“Impossible!” the man exclaimed, “I designed that encryption myself! No one can break it as fast as you claim!” I am John Tränkenschuh, a CISSP-ISSAP with 24 years experience in Information Security.
When asked to blog on cryptography, I reviewed the Cryptomathic website. I'm impressed. They get it. Cryptography is little more than an academic project if we don't consider the businesses increasingly pressured to implement cryptographic systems, systems once left to world governments and spy agencies. Yet who gets to make these work? What can go wrong?
Why do crypto projects fail and fail so often? After a few decades surviving them, I've narrowed down many of the problems to five very basic faults that cause cryptography implementations to fail. Maybe my findings are wrong, possibly misguided? You should count on registering your feedback at the website. Until we professionals can better understand why sophisticated projects like these fail, we risk losing the customers early.
Failure Defect #1: Obscurity Is All That is Needed.
The most maddening thing about professional cryptographers is their ability to make cryptography look so easy. Soon, everyone wants to be an amateur cryptographer.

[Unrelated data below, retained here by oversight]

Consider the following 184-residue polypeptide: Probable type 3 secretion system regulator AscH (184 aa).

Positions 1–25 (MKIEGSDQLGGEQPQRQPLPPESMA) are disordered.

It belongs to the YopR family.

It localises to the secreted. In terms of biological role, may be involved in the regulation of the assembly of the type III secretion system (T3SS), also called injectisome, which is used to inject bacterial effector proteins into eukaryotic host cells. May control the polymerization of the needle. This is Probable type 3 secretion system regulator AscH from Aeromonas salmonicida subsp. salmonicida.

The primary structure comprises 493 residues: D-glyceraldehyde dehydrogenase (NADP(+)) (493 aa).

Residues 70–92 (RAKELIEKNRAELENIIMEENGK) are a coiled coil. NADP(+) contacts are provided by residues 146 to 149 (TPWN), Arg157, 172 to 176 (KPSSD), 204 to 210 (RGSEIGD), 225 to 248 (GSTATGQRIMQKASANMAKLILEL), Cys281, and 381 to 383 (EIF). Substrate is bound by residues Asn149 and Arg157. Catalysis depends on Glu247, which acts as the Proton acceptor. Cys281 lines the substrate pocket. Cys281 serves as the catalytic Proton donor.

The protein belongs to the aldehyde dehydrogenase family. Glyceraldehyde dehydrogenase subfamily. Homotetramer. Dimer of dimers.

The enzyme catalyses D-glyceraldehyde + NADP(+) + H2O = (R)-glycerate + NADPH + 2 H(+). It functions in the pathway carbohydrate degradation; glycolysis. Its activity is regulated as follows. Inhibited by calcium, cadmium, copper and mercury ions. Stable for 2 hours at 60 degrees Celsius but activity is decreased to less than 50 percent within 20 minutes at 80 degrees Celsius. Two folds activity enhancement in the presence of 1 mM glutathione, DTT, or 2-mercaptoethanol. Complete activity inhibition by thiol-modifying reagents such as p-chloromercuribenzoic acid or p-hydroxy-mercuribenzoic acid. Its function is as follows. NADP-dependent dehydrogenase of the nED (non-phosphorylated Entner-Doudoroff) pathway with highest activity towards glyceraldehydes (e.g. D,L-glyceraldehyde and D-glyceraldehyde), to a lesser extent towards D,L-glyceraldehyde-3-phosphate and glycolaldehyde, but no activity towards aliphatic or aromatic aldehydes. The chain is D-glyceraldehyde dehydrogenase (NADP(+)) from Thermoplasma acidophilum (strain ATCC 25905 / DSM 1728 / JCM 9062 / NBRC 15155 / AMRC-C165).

Why do we need to pay such money when I can do it myself?
And if I use a few libraries without paying licensing costs, no one will ever know.
And that is the problem. Until a hacker quickly deciphers that list of credit card numbers on the company website, management trusts the data is secure because it's “encrypted”. Until your commercial product is proven to violate licenses, your company thinks encryption is free and easy.
Until an organization has encryption standards and an actual encryption strategy, then crypto projects, purchased systems, and new cryptography “skunkworks” are likely to fail. It's such a basic problem, few are aware of its existence. Only seasoned consultants to lead you out of the problems.
In the series of follow up blogs, we'll explore other defects that make cryptography fail. And while you may be tempted to assume that each defect has a singular solution, that short-sighted analysis skips the Gestalt of the situation. Is that answer as simple as hiring cryptography experts? Yes. And No. For now, assume the answer begins with hiring a company with highly credible cryptographers. And now realise so much more remains.
References and Further Reading
- Selected articles on Key Management (2012-16), by Ashiq JA, Chuck Easttom, Dawn M. Turner, Guillaume Forget, James H. Reinholm, Matt Landrock, Peter Landrock, Steve Marshall, Torben Pedersen and more
- Modern Cryptography: Applied Mathematics for Encryption and Information Security (2015), by Chuck Easttom,